Albert Einstein, Rosa Parks and Steve Wozniak were all introverts. So were Charles Darwin, Marie Curie and Lewis Carroll. In fact, it’s estimated that between a third and a half of us are introverts. Of course, that’s an over-simplification. Not only do most of us sit somewhere on a spectrum from introversion to extraversion, but our personalities are also determined by our position on a host of other spectra from our openness to new experiences and our agreeableness, to how conscientious and emotionally stable we are – all of which have been conflated into cultural notions of extraversion and introversion. Whatever the labels, an awful lot of those who identify as introverted feel as though they are living in an extraverts’ world.
Before the Industrial Revolution, people lived and worked with folk they had known their entire lives. Character was therefore crucial. As we industrialised and people moved to cities, first impressions suddenly mattered more. The ‘cult of the personality’ was born. A firm hand-shake, a winning smile and a talent for small talk got you a long way – all traits of the extravert and characteristics we’ve prized ever since. Today, extraverts are more likely be given jobs, elected into senior leadership positions and given decision-making powers, despite extensive evidence suggesting that introverts outperform extroverts in some surprising situations.
A piece of research dubbed the ‘Coding War Games’ found that programmers who were given privacy, personal space, control over their environments and freedom from interruption bettered those without such surroundings by ratios of up to 10:1. Introverts are more likely to spot risk, succeed at complex tasks that require persistence, and make creative breakthroughs. Extraverted leaders might be better at managing passive workforces, but introverts excel at leading proactive staff. Although Steve Wozniak was inspired by computer clubs and collaborated with Steve Jobs, his breakthrough moments all happened when he was on his own. ‘Work alone,’ he advised. ‘You’re going to be best able to design revolutionary products and features if you’re working on your own. Not on a committee. Not in a team.’ He was right – in the ideation stages of the creative process people form a consensus around the most outspoken person in the room, not the most innovative, meaning that solo thinking often generates better ideas than brainstorms.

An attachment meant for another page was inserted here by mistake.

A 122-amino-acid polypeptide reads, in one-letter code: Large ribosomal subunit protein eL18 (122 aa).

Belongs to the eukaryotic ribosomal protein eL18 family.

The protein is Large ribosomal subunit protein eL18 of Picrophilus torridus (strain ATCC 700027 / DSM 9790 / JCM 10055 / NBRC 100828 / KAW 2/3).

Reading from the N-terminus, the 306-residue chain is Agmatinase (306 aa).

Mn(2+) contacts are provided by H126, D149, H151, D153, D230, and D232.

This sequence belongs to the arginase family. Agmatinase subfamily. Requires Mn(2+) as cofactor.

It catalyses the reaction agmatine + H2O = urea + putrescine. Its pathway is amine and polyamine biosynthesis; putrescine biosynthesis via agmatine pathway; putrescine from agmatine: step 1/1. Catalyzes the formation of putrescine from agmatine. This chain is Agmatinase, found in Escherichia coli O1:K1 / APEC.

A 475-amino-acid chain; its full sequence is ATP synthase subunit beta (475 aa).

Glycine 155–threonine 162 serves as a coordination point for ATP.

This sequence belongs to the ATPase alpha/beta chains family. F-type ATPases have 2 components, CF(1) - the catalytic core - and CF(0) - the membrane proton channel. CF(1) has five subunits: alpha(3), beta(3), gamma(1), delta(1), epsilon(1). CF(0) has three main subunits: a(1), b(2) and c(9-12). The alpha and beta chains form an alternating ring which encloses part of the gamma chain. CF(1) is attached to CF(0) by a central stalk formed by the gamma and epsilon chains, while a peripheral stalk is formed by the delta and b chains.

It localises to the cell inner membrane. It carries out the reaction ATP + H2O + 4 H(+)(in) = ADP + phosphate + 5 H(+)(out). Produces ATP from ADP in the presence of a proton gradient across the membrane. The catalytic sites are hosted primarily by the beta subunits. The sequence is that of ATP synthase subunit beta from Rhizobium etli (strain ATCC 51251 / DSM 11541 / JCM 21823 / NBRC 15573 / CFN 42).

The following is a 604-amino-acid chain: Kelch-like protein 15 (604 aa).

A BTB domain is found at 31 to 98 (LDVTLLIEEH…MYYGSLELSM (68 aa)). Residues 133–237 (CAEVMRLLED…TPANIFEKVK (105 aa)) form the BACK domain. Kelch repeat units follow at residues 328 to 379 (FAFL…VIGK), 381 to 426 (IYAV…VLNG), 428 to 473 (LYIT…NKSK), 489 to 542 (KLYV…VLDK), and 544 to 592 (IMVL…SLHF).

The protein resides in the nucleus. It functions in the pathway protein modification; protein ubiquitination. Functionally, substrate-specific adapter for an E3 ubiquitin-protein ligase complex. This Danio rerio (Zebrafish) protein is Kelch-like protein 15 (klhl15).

So why are so many of our workspaces built around the collaborative habits of extraverts? 70% of us now work in open plan spaces. The amount of floor space per employee is shrinking; private offices are largely a thing of the past; and shared online calendars announce our availability to all. In short, there is nowhere to hide. All of this is great news for extraverts who will often check a job has opportunities to socialise and meet new people before they sign on the dotted line. And, of course, collaboration is vital for creativity – once an idea is formed, bringing it to life often ‘takes a village’, as the saying goes.
If you want to attract extraverts, introverts, and everybody in between, by all means have an open-plan office and sociable breakout zones, but make sure there are also areas in which introverts can do their best work. Create what Professor Brian Little calls ‘restorative niches’. These might be quiet corners, private offices with doors that close or simply moments within the day into which introverts can retreat to recharge their batteries. Think carefully about acoustics and lighting to manage the over-stimulation that introverts can find so draining. Most importantly, make social interactions accidental or optional and avoid ‘forced fun’. Not only will you appeal to introverts, but also to ambiverts – those who can display either tendency depending on what they’re working on. No matter where someone sits on the introvert / extravert spectrum, the real magic only happens when they have the freedom to be themselves.
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